It should come as no surprise that we will be reading a great deal of philosophy this semester. Reading philosophy is not like reading the Sunday comics, although some wish it were. When philosophers write, they try to convince the reader that their point is true (or, just as often, that some other philosopher's point is false.) In order to convince their readers, philosophers give reasons. But reasons can often be very complicated. Worse, the connection between their reasons and the philosopher's point may not be altogether clear.
I take it as one of my duties in this course to try as best I can to explain what a particular author is saying. With all due credit to Fred Feldman, what this means is that I first extract an author's arguments, I then explain the author's arguments, and I conclude by evaluating the author's arguments. Together these steps make up a thorough critical analysis. Since you need to learn to do this for yourself, let's break the process down a bit further.
First, extract the author's arguments:
Any author worth reading will have a point or thesis to their writing. The first thing to do is figure out the thesis (or theses, as the case may be.) Having read the article, ask yourself "what point or points is the author trying to get me to accept?" Good writers will alert you to their point/thesis or points/theses by using special words or phrases as signposts. We call these words or phrases 'conclusion markers'. There are many conclusion markers. Examples include 'therefore', 'in conclusion', 'it follows that', 'hence', and 'accordingly', among others. Since your goal is to write as clearly as possible in your cases, you should learn to use these words yourself.
Once you've expressed each of the author's theses as a single statement, your goal is to uncover the reasons the author gives for thinking that his or her theses are true. This is often very hard to do. Good writers will take pains to signpost their reasons with so-called premise markers. 'Since', 'because', 'assuming that', 'granting that', and 'given that' are some examples of premise markers. But even good writers will often not explicitly state all of their reasons. Your task is to uncover the reasons they explicitly give, and then try to figure out what reasons they must be assuming implicitly. This is hard to do, but it is not groping in the dark. In extracting the author's argument or arguments, we assume that the author was smart enough to not give us any invalid argument. That is to say, we grant the author the presumption that his or her arguments, if deductive, can be expressed in valid form. But putting an argument in valid form almost invariably reveals 'holes' in the argument or premises (reasons) which the author has not seen fit to supply. We then supply them.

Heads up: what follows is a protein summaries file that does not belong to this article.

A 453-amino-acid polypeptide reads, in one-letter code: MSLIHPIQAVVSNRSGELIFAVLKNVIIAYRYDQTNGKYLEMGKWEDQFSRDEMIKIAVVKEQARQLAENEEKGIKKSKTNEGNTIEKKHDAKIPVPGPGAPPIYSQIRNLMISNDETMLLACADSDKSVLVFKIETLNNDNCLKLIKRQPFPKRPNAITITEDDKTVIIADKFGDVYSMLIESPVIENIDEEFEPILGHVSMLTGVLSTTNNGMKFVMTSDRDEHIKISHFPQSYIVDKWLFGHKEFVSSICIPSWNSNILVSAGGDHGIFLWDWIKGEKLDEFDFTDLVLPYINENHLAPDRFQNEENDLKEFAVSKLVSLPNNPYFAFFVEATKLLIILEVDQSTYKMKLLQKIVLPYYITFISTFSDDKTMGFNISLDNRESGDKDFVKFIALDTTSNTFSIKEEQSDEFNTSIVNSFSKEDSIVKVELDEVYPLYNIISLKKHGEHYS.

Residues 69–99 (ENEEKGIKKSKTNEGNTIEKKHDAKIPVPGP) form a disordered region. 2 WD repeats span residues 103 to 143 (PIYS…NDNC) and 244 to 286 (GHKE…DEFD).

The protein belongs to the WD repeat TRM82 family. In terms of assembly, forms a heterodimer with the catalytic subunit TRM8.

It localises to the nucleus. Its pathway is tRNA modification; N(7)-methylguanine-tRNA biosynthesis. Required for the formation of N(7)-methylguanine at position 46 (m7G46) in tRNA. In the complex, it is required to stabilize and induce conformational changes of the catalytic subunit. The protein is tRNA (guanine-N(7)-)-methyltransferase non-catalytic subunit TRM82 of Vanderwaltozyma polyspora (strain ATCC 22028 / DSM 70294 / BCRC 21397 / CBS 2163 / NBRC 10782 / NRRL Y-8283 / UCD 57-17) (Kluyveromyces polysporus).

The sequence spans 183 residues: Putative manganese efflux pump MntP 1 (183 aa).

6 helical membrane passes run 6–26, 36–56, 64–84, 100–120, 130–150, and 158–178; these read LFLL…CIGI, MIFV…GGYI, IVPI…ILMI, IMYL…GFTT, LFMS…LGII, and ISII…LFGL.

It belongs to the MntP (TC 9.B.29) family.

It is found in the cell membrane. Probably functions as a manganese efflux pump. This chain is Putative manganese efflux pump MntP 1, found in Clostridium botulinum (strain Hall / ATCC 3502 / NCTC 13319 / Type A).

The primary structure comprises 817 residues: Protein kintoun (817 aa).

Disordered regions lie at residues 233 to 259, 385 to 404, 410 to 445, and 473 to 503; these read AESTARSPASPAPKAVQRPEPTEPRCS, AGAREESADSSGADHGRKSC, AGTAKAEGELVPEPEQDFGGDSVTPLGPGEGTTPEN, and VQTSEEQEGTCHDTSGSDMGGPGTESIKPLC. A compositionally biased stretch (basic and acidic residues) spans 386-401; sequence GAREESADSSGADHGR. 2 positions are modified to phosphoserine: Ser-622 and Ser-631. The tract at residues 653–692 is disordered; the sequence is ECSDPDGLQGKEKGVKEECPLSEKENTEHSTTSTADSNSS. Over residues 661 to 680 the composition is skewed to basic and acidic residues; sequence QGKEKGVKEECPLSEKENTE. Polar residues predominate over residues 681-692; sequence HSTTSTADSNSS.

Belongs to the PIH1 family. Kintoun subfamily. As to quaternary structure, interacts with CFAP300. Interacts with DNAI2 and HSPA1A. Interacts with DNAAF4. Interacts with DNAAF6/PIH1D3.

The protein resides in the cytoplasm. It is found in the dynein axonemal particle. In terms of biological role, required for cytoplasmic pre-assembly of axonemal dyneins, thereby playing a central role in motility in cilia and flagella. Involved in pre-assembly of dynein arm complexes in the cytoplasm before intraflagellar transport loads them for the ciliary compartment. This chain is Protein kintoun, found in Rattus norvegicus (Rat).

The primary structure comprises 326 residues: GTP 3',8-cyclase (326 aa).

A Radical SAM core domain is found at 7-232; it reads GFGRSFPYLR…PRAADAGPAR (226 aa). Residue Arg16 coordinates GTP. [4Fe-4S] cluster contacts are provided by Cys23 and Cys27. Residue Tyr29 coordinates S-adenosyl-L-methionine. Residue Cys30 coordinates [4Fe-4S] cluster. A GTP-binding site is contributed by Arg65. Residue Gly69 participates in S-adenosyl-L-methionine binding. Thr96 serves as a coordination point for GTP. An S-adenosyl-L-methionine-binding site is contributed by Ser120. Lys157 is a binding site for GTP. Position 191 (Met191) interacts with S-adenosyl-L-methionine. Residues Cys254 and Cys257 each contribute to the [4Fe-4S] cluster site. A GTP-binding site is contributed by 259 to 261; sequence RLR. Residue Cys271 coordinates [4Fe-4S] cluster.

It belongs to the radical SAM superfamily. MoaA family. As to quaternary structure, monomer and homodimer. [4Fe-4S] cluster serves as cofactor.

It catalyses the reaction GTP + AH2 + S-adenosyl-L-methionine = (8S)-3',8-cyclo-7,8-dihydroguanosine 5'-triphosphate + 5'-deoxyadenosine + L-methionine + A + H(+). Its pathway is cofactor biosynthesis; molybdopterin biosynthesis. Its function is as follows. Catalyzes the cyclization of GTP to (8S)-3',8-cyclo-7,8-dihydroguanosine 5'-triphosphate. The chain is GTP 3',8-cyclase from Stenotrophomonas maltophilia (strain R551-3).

By the time we finish extracting an author's arguments, we should have, if we did it correctly, an argument or series of arguments in valid form.
Second, explain the author's arguments:
The point of this step is to be sure that we understand all of the terms the author is using so that we understand what the arguments really state. In particular, we want to be sure that we understand what each of the premises is saying. A good way to approach this, and a technique you'll often see me using in class, is to try to figure out what conditions or facts would have to obtain for the premises to be true. In other words, we have a good shot at understanding the premises if we can clearly state the grounds for the truth of the premises. This is not to say that the premises are true, of course. The grounds or facts simply may not obtain.
Third, evaluate the author's arguments:
The idea behind this step is simple, but it is probably the hardest step to pull off correctly. Recall that we now have before us a valid argument or a series of valid arguments. Remember, too, that an argument is valid if it is in valid form and to be in valid form it must be the case that the premises cannot all be true and the conclusion false at the same time. So if the premises are all true, then the conclusion must be true. We know that the author's (deductive) arguments are valid, because we've given him or her the benefit of the doubt and forced the (deductive) arguments (sometimes this is a stretch, of course) to be valid. What we want to know, then, is whether or not the author's arguments are sound. Really that's all this step amounts to. We have these valid arguments before us, so now what is left is to try to figure out whether or not the premises are true. If the premises are all true, then the argument is sound and its conclusion is inescapably true. (I say 'inescapably', since it is sometimes the case as we will certainly see this semester that an argument is found to be, to the best of our knowledge, sound, but we don't like the conclusion at all. Still, if the argument is in fact sound, then we are driven to the conclusion whether we like it or not.)